Record type: Article

Abstract

BACKGROUND: Growing demand from an increasingly ageing population with multimorbidity has resulted in complex health and social care needs requiring more integrated services. Integrating primary care with social services could utilise resources more efficiently, and improve experiences for patients, their families, and carers. There is limited evidence on progress including key barriers to and drivers of integration to inform large-scale national change.
AIM: To elicit stakeholder views on drivers and barriers of integrated primary care and social services, and highlight opportunities for successful implementation.
DESIGN AND SETTING: A qualitative interview study.
METHOD: Semi-structured interviews with maximum variation sampling to capture stakeholder views across services and professions.
RESULTS: Thirty-seven interviews were conducted across England with people including GPs, nurses, social care staff, commissioners, local government officials, voluntary and private sector workers, patients, and carers. Drivers of integration included groups of like-minded individuals supported by good leadership, expanded interface roles to bridge gaps between systems, and co-location of services. Barriers included structural and interdisciplinary tension between professions, organisational self-interest, and challenges in record sharing.
CONCLUSION: Drivers and barriers to integration identified in other contexts are also present in primary care and social services. Benefits of integration are unlikely to be realised if these are not addressed in the design and execution of new initiatives. Efforts should go beyond local- and professional-level change to include wider systems- and policy-level initiatives. This will support a more systems-wide approach to integrated care reform, which is necessary to meet the complex and growing needs of an ageing multimorbid population.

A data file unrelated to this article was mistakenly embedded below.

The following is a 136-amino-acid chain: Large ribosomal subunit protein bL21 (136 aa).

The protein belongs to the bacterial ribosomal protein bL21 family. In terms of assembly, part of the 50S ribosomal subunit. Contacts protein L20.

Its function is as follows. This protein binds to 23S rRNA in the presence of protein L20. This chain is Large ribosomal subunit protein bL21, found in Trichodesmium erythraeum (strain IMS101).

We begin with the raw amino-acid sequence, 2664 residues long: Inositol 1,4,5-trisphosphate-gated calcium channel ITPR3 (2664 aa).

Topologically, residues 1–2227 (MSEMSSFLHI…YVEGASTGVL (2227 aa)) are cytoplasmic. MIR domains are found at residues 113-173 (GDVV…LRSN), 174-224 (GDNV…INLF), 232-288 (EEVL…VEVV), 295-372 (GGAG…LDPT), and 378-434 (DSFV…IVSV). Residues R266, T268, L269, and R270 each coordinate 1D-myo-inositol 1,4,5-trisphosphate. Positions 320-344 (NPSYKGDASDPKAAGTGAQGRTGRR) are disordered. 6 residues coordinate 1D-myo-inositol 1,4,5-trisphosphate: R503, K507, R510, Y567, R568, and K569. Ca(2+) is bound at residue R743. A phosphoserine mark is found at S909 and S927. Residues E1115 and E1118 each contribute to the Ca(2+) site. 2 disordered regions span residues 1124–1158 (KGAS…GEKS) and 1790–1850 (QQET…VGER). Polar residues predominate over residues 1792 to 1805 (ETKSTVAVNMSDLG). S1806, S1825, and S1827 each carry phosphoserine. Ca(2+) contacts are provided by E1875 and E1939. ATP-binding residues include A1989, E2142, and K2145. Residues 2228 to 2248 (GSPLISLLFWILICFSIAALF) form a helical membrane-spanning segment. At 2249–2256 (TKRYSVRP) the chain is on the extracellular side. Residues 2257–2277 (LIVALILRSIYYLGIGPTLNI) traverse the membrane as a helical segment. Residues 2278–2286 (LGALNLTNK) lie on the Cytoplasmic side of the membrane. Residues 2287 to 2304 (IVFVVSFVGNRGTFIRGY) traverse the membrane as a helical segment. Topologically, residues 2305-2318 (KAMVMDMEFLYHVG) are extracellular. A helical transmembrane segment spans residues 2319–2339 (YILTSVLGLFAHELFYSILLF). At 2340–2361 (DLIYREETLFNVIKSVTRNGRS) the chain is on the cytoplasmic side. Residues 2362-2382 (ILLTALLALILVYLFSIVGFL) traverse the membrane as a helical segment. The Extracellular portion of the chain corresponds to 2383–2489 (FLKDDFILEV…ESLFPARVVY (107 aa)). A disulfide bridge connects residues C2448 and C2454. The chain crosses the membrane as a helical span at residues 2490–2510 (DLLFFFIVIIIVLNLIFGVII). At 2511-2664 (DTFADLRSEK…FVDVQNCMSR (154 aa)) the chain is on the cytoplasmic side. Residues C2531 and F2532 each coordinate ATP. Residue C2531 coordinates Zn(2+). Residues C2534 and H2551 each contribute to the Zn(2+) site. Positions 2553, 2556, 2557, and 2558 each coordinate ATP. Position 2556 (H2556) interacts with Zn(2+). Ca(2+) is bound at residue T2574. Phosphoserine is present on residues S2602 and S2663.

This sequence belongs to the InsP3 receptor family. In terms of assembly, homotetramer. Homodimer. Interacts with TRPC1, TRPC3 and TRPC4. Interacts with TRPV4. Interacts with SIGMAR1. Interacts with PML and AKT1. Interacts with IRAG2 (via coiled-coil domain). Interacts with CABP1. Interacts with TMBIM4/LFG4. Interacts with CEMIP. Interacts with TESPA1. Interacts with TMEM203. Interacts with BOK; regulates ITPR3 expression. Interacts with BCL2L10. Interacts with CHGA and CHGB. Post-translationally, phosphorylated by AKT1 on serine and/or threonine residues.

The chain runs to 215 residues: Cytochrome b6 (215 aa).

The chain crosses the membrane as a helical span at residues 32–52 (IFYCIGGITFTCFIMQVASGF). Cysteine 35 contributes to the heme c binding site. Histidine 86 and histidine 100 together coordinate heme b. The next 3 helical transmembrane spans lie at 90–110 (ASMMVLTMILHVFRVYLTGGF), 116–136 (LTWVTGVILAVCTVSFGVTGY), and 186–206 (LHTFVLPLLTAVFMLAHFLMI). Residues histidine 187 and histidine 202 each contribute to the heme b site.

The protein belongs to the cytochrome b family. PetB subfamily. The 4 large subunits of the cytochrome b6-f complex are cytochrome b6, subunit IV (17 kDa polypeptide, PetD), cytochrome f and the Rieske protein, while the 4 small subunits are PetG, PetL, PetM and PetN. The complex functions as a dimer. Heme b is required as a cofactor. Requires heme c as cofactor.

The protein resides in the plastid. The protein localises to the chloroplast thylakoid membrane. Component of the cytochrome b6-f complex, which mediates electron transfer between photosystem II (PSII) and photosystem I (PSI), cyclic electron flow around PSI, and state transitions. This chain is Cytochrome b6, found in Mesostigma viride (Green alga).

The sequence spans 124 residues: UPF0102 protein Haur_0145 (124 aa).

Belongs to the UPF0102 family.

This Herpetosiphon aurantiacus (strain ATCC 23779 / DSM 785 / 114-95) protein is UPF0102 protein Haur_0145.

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Accepted/In Press date: 9 May 2021
e-pub ahead of print date: 30 September 2021
Published date: October 2021
Additional Information: Funding Information: The Southampton Primary Care Research Centre is a member of the National Institute for Health Research (NIHR) School for Primary Care Research (SPCR) and supported by NIHR research funds. Hajira Dambha-Miller is an NIHR Clinical Lecturer and received an NIHR SPCR grant for this work: SPCR2014-10043. The views expressed are those of the author(s) and not necessarily those of the NHS, the NIHR, or the Department of Health and Social Care. Publisher Copyright: © 2021 Royal College of General Practitioners. All rights reserved. Copyright: Copyright 2021 Elsevier B.V., All rights reserved.
Keywords: Aged, Humans, Multimorbidity, Primary Health Care, Qualitative Research, Social Support, Social Work

Identifiers

Local EPrints ID: 453859
URI: http://eprints.soton.ac.uk/id/eprint/453859
ISSN: 0960-1643
PURE UUID: 2de3fcbe-401d-43f4-8f3f-cebb0b4deec6
ORCID for Hajira Dambha-Miller: ORCID iD orcid.org/0000-0003-0175-443X
ORCID for Glenn Simpson: ORCID iD orcid.org/0000-0002-1753-942X
ORCID for Paul Roderick: ORCID iD orcid.org/0000-0001-9475-6850
ORCID for Hazel Everitt: ORCID iD orcid.org/0000-0001-7362-8403
ORCID for Miriam Santer: ORCID iD orcid.org/0000-0001-7264-5260

Catalogue record

Date deposited: 25 Jan 2022 17:40
Last modified: 28 Apr 2022 02:30

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Contributors

Author: Glenn Simpson ORCID iD
Author: Lucy Hobson
Author: Doyinsola Olaniyan
Author: Sam Hodgson
Author: Paul Roderick ORCID iD
Author: Simon DS Fraser
Author: Paul Little
Author: Hazel Everitt ORCID iD
Author: Miriam Santer ORCID iD